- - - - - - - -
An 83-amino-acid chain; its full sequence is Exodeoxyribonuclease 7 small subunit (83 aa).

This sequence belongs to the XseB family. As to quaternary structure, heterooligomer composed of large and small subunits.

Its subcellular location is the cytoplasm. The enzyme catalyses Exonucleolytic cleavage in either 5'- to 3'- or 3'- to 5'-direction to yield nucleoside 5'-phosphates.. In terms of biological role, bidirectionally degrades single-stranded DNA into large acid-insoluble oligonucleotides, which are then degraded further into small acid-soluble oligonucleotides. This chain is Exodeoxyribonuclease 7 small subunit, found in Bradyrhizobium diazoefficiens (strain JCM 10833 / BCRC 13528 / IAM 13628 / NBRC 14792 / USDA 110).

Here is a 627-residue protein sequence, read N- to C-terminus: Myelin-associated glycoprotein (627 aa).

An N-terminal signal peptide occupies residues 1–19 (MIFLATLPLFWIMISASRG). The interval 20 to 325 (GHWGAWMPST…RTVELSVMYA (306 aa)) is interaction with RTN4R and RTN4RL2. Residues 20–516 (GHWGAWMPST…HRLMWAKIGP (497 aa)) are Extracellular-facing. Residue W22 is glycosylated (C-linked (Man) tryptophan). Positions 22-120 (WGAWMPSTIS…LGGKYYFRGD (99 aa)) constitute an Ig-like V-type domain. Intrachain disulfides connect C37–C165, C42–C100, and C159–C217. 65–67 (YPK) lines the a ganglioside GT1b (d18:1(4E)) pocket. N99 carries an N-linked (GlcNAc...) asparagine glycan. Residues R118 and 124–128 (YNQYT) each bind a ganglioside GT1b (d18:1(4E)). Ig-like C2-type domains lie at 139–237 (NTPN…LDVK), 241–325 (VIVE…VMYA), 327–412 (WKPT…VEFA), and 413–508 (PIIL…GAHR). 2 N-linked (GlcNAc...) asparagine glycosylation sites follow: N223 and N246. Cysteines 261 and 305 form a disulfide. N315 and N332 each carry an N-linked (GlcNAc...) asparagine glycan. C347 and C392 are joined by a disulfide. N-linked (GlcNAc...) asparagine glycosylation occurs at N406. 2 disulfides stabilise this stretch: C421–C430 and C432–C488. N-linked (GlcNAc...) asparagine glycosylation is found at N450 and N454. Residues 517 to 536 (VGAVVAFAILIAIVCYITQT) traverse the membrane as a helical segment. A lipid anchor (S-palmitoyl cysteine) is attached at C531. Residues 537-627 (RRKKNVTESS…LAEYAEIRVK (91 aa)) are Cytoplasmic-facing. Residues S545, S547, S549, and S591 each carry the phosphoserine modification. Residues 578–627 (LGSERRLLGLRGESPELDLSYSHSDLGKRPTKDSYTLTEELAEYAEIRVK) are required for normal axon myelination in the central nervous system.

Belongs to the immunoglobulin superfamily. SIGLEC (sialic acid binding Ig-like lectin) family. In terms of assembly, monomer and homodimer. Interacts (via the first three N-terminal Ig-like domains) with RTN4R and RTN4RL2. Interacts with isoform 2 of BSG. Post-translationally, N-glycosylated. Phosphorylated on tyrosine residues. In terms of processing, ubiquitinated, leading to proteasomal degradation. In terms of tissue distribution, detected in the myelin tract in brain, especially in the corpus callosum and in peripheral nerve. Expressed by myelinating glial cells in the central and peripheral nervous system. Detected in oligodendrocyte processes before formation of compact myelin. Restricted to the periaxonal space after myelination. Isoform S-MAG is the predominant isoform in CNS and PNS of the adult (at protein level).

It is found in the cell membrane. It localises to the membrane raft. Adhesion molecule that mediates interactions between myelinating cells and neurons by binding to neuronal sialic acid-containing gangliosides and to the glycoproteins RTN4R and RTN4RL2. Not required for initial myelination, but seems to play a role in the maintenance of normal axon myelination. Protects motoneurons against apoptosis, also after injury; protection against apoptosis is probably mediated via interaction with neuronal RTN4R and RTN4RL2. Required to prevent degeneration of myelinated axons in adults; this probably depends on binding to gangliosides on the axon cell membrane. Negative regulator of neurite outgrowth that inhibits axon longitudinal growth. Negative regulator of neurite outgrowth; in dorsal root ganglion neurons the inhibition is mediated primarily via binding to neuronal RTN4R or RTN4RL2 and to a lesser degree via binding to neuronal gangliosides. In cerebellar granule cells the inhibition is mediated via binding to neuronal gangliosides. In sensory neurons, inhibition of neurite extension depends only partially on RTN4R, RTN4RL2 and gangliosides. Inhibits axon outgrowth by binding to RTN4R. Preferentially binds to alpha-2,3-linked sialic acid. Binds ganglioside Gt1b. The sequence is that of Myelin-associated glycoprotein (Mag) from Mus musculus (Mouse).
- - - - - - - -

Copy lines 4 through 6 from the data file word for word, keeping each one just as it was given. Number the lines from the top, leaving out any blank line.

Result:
Here is a 627-residue protein sequence, read N- to C-terminus: Myelin-associated glycoprotein (627 aa).

An N-terminal signal peptide occupies residues 1–19 (MIFLATLPLFWIMISASRG). The interval 20 to 325 (GHWGAWMPST…RTVELSVMYA (306 aa)) is interaction with RTN4R and RTN4RL2. Residues 20–516 (GHWGAWMPST…HRLMWAKIGP (497 aa)) are Extracellular-facing. Residue W22 is glycosylated (C-linked (Man) tryptophan). Positions 22-120 (WGAWMPSTIS…LGGKYYFRGD (99 aa)) constitute an Ig-like V-type domain. Intrachain disulfides connect C37–C165, C42–C100, and C159–C217. 65–67 (YPK) lines the a ganglioside GT1b (d18:1(4E)) pocket. N99 carries an N-linked (GlcNAc...) asparagine glycan. Residues R118 and 124–128 (YNQYT) each bind a ganglioside GT1b (d18:1(4E)). Ig-like C2-type domains lie at 139–237 (NTPN…LDVK), 241–325 (VIVE…VMYA), 327–412 (WKPT…VEFA), and 413–508 (PIIL…GAHR). 2 N-linked (GlcNAc...) asparagine glycosylation sites follow: N223 and N246. Cysteines 261 and 305 form a disulfide. N315 and N332 each carry an N-linked (GlcNAc...) asparagine glycan. C347 and C392 are joined by a disulfide. N-linked (GlcNAc...) asparagine glycosylation occurs at N406. 2 disulfides stabilise this stretch: C421–C430 and C432–C488. N-linked (GlcNAc...) asparagine glycosylation is found at N450 and N454. Residues 517 to 536 (VGAVVAFAILIAIVCYITQT) traverse the membrane as a helical segment. A lipid anchor (S-palmitoyl cysteine) is attached at C531. Residues 537-627 (RRKKNVTESS…LAEYAEIRVK (91 aa)) are Cytoplasmic-facing. Residues S545, S547, S549, and S591 each carry the phosphoserine modification. Residues 578–627 (LGSERRLLGLRGESPELDLSYSHSDLGKRPTKDSYTLTEELAEYAEIRVK) are required for normal axon myelination in the central nervous system.

Belongs to the immunoglobulin superfamily. SIGLEC (sialic acid binding Ig-like lectin) family. In terms of assembly, monomer and homodimer. Interacts (via the first three N-terminal Ig-like domains) with RTN4R and RTN4RL2. Interacts with isoform 2 of BSG. Post-translationally, N-glycosylated. Phosphorylated on tyrosine residues. In terms of processing, ubiquitinated, leading to proteasomal degradation. In terms of tissue distribution, detected in the myelin tract in brain, especially in the corpus callosum and in peripheral nerve. Expressed by myelinating glial cells in the central and peripheral nervous system. Detected in oligodendrocyte processes before formation of compact myelin. Restricted to the periaxonal space after myelination. Isoform S-MAG is the predominant isoform in CNS and PNS of the adult (at protein level).